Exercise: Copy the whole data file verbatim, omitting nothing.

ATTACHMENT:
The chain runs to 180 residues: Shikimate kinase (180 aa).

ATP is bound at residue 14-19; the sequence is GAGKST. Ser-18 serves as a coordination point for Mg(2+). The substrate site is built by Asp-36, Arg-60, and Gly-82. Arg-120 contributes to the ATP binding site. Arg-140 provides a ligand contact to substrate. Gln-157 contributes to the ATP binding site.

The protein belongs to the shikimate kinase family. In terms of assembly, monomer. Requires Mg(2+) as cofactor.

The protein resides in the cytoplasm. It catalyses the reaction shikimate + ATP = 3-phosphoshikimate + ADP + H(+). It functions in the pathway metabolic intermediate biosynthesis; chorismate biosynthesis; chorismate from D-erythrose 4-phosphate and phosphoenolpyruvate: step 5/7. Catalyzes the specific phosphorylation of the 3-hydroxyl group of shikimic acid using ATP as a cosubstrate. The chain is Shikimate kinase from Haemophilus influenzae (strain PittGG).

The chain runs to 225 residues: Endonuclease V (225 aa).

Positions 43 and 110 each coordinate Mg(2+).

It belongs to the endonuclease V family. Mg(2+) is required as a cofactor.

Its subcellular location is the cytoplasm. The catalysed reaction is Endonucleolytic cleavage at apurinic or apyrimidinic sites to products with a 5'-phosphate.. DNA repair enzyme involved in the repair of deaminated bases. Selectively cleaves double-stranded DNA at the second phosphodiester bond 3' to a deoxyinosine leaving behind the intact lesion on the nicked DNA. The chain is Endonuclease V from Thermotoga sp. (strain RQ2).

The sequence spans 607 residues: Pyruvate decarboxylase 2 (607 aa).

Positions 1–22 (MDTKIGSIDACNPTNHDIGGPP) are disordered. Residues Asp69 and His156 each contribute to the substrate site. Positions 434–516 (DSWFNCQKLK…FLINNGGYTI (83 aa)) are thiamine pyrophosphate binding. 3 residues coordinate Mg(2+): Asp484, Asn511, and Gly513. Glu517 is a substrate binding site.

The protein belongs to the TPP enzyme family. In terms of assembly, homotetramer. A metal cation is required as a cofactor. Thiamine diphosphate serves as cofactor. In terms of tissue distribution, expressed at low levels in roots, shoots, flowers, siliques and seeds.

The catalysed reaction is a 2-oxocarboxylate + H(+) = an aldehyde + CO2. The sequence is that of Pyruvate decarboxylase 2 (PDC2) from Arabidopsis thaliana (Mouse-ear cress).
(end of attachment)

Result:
The chain runs to 180 residues: Shikimate kinase (180 aa).

ATP is bound at residue 14-19; the sequence is GAGKST. Ser-18 serves as a coordination point for Mg(2+). The substrate site is built by Asp-36, Arg-60, and Gly-82. Arg-120 contributes to the ATP binding site. Arg-140 provides a ligand contact to substrate. Gln-157 contributes to the ATP binding site.

The protein belongs to the shikimate kinase family. In terms of assembly, monomer. Requires Mg(2+) as cofactor.

The protein resides in the cytoplasm. It catalyses the reaction shikimate + ATP = 3-phosphoshikimate + ADP + H(+). It functions in the pathway metabolic intermediate biosynthesis; chorismate biosynthesis; chorismate from D-erythrose 4-phosphate and phosphoenolpyruvate: step 5/7. Catalyzes the specific phosphorylation of the 3-hydroxyl group of shikimic acid using ATP as a cosubstrate. The chain is Shikimate kinase from Haemophilus influenzae (strain PittGG).

The chain runs to 225 residues: Endonuclease V (225 aa).

Positions 43 and 110 each coordinate Mg(2+).

It belongs to the endonuclease V family. Mg(2+) is required as a cofactor.

Its subcellular location is the cytoplasm. The catalysed reaction is Endonucleolytic cleavage at apurinic or apyrimidinic sites to products with a 5'-phosphate.. DNA repair enzyme involved in the repair of deaminated bases. Selectively cleaves double-stranded DNA at the second phosphodiester bond 3' to a deoxyinosine leaving behind the intact lesion on the nicked DNA. The chain is Endonuclease V from Thermotoga sp. (strain RQ2).

The sequence spans 607 residues: Pyruvate decarboxylase 2 (607 aa).

Positions 1–22 (MDTKIGSIDACNPTNHDIGGPP) are disordered. Residues Asp69 and His156 each contribute to the substrate site. Positions 434–516 (DSWFNCQKLK…FLINNGGYTI (83 aa)) are thiamine pyrophosphate binding. 3 residues coordinate Mg(2+): Asp484, Asn511, and Gly513. Glu517 is a substrate binding site.

The protein belongs to the TPP enzyme family. In terms of assembly, homotetramer. A metal cation is required as a cofactor. Thiamine diphosphate serves as cofactor. In terms of tissue distribution, expressed at low levels in roots, shoots, flowers, siliques and seeds.

The catalysed reaction is a 2-oxocarboxylate + H(+) = an aldehyde + CO2. The sequence is that of Pyruvate decarboxylase 2 (PDC2) from Arabidopsis thaliana (Mouse-ear cress).